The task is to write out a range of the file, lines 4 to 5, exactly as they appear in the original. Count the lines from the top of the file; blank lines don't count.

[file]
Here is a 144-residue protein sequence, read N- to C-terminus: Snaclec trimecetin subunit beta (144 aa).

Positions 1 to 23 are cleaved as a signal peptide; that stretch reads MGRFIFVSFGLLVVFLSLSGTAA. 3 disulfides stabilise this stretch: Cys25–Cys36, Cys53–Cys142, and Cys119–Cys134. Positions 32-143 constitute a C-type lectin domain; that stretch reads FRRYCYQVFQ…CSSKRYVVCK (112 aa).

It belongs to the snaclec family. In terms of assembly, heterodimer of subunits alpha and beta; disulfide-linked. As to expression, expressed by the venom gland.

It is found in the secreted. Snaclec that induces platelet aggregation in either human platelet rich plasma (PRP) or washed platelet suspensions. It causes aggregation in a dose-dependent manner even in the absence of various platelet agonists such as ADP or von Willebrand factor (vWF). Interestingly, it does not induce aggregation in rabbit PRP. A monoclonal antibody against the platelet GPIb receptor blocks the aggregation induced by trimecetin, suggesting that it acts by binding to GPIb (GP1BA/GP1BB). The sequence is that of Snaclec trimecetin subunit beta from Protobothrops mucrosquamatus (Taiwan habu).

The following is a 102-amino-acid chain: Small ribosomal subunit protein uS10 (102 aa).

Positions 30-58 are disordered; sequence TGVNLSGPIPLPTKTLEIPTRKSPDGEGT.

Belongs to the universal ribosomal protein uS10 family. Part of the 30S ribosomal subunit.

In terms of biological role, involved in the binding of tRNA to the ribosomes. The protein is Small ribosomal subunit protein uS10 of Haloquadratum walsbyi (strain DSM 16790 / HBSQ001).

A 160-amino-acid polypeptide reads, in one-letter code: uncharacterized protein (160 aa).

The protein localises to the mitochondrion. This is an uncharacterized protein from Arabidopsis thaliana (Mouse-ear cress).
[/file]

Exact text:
It is found in the secreted. Snaclec that induces platelet aggregation in either human platelet rich plasma (PRP) or washed platelet suspensions. It causes aggregation in a dose-dependent manner even in the absence of various platelet agonists such as ADP or von Willebrand factor (vWF). Interestingly, it does not induce aggregation in rabbit PRP. A monoclonal antibody against the platelet GPIb receptor blocks the aggregation induced by trimecetin, suggesting that it acts by binding to GPIb (GP1BA/GP1BB). The sequence is that of Snaclec trimecetin subunit beta from Protobothrops mucrosquamatus (Taiwan habu).

The following is a 102-amino-acid chain: Small ribosomal subunit protein uS10 (102 aa).